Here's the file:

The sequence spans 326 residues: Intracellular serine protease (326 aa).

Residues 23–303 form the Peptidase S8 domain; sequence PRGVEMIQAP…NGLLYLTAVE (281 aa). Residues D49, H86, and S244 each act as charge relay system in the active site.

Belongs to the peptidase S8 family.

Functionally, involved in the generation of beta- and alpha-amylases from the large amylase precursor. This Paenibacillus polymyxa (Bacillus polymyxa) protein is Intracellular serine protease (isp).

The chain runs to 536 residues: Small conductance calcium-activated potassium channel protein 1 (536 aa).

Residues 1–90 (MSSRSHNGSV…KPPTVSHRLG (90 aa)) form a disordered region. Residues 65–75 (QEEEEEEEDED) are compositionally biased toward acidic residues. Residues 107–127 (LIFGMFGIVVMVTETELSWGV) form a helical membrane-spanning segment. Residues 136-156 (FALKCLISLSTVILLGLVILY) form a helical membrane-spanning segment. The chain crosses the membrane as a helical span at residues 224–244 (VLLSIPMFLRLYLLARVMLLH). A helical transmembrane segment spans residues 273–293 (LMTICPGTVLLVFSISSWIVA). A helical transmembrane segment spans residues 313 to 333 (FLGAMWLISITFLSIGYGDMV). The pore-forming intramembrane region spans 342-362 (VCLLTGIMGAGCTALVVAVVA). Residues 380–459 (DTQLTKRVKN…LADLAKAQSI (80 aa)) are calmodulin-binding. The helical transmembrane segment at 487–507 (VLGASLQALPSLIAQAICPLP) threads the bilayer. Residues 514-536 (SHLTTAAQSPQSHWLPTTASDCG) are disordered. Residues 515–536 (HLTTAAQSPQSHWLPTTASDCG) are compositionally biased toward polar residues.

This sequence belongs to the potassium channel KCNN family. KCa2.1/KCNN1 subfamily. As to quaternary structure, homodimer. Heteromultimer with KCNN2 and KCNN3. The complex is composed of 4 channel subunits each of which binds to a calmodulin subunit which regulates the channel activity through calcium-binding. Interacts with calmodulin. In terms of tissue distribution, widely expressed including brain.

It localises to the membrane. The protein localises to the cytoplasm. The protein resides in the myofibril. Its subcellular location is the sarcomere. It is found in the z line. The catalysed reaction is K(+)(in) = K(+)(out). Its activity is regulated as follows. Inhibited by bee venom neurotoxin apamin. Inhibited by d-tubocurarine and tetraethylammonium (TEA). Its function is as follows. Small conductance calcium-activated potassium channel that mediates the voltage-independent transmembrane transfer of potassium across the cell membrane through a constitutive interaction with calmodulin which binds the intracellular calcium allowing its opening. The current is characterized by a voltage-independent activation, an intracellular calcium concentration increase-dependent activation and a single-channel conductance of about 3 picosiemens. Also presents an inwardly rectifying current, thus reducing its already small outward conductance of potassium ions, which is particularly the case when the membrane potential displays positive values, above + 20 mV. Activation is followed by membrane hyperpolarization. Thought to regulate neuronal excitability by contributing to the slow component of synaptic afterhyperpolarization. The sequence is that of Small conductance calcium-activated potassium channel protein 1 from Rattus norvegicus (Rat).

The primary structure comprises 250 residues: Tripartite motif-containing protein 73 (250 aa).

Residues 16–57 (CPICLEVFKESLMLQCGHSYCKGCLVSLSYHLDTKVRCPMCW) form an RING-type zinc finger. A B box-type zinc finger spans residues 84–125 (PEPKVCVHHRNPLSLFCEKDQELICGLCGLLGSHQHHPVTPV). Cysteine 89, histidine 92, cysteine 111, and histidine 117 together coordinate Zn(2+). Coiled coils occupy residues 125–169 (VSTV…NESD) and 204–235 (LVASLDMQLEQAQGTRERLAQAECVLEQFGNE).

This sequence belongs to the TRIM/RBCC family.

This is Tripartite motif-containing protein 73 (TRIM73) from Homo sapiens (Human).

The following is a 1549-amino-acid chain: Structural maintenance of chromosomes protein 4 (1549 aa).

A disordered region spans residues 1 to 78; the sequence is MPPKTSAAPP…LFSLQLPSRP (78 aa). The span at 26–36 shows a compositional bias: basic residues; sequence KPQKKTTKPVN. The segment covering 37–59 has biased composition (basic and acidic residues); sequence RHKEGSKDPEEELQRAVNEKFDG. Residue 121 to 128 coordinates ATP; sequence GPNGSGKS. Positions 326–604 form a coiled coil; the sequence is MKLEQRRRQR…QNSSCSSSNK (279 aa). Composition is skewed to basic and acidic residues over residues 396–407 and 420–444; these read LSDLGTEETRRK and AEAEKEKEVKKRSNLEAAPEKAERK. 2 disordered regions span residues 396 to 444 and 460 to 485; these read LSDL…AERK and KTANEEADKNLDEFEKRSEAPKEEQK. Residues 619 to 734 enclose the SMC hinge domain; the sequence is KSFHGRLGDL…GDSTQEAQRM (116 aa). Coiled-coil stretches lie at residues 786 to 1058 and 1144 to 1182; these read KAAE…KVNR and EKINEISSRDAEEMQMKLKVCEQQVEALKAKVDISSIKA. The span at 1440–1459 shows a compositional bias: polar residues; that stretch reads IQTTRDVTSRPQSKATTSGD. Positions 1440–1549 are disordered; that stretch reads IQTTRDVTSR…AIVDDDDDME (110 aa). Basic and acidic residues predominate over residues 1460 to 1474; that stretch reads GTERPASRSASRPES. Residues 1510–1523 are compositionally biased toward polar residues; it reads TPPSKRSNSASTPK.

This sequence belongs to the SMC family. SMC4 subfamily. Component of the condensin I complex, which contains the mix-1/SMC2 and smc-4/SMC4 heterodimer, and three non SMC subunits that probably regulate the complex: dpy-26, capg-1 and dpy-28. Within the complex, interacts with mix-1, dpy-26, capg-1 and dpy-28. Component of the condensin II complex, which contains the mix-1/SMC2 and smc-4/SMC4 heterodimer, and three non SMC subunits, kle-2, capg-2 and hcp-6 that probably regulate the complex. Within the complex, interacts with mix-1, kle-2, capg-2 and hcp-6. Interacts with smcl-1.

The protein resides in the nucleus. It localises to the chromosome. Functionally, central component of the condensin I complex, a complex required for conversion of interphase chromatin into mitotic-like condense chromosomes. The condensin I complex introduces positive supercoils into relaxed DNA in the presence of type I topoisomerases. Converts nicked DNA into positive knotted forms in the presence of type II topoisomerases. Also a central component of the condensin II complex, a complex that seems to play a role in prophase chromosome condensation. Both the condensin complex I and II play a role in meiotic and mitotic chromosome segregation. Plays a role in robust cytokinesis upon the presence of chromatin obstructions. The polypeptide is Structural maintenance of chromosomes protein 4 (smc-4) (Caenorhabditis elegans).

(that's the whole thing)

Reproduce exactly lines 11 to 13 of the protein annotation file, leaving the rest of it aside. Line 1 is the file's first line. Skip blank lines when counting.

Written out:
This sequence belongs to the TRIM/RBCC family.

This is Tripartite motif-containing protein 73 (TRIM73) from Homo sapiens (Human).

The following is a 1549-amino-acid chain: Structural maintenance of chromosomes protein 4 (1549 aa).